Experiencing Miami City Ballet From the Audience

Posted by on 10.24.2011

Opening Weekend marks the end of Miami City Ballet’s rehearsal period and a welcome break from the studios.  Our lives constantly revolve around the stage: even when we are not there, we are preparing for our next round of shows. Getting back into the swing of performing again is something that we look forward to all summer long.

There we were, back again.  The last time we had stood beneath the bright lights of the stage was in Paris, and now it was finally time for a homecoming.  It was Friday October 21st at 7:45 pm.  I was walking from backstage to my orchestra seat in the house, after wishing all the dancers “Merde,” a ballet dancer’s version of “break-a-leg.”  The atmosphere behind the curtain was one of excitement and exhilaration.

I settled into my seat to review the program, as I  watched the audience file into the house.  George Balanchine’s Square Dance started the evening on a bright note.  Square Dance is an incredibly difficult ballet for Principals and the Corps de Ballet alike.  The quick upbeat tempo demands precise and clean movements from the dancers.  The choreography contains mostly petite allegro that carries through the entire piece.  Petite allegro contains small jumps and intricate footwork.  Every time I watch this ballet, I find more intricacies in the choreography, illustrating the brilliance of the mind behind it.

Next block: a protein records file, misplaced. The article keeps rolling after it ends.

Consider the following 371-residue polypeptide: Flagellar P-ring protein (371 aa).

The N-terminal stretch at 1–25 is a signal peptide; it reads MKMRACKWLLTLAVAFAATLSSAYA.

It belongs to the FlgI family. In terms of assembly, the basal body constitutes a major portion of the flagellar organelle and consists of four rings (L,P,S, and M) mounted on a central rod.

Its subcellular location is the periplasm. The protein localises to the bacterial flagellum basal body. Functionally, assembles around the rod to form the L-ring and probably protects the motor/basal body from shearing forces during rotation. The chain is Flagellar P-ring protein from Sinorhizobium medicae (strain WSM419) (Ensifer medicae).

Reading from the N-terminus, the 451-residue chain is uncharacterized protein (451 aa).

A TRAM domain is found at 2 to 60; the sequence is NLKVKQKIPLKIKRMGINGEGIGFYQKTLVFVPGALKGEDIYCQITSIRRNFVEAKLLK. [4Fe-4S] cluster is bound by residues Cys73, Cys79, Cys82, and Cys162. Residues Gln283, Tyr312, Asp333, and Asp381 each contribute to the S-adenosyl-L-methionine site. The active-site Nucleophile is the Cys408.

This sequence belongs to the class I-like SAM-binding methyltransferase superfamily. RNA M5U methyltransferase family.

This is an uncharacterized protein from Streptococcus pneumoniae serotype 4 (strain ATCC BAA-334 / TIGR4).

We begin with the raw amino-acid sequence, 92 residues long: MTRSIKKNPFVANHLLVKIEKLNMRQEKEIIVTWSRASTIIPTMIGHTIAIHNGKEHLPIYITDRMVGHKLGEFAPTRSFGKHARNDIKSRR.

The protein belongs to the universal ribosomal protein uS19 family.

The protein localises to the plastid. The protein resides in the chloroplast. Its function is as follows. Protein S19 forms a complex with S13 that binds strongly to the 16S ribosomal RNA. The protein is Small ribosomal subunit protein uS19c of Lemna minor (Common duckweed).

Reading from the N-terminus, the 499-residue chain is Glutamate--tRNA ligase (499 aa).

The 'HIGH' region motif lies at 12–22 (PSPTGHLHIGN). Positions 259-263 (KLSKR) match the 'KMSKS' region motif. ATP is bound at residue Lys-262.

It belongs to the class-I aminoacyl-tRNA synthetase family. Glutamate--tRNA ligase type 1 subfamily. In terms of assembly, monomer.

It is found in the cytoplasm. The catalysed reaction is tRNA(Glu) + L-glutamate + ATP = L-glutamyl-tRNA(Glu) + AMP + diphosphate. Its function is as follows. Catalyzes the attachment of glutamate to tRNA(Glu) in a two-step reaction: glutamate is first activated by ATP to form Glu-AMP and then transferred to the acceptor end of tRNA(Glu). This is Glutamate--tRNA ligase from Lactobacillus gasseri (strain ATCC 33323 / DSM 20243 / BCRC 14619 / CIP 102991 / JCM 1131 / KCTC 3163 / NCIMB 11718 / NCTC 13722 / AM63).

Jerome Robbins’ Afternoon of a Faun was up next.  I am less familiar with this pas de deux, as I have never learned the choreography or performed it.  Therefore, my perception of the steps is constantly changing.  The more often I see it, the more I find to appreciate.  I love that I can see two different couples dancing the same choreography, but have an entirely different experience: the steps leave room for interpretation and for the dancers to add their own artistry.

After a short pause, the curtain rose on Christopher Wheeldon’s Litury, another one of my personal favorites. The choreography creates unique and beautiful lines with the male and female’s bodies, pushing them to their limits.  The aerobatic quality of the steps always takes the audience’s breath away.

The night ended with an electric Twyla Tharp piece, In The Upper Room. A constant crowd pleaser, the dancers seemed to be particularly comfortable onstage.  You could feel their energy radiating into the Arsht Center house.  I got chills as I watched the finale, known to the dancers as “Number 9.”  Everyone was in sync with each other and clearly enjoying themselves.

All and all, another successful performance that brought the audience to their feet over and over again.  What a wonderful reception Miami gave it’s hometown ballet company.

 

Stay tuned this week for a video blog on dancing Balanchine’s Square Dance.

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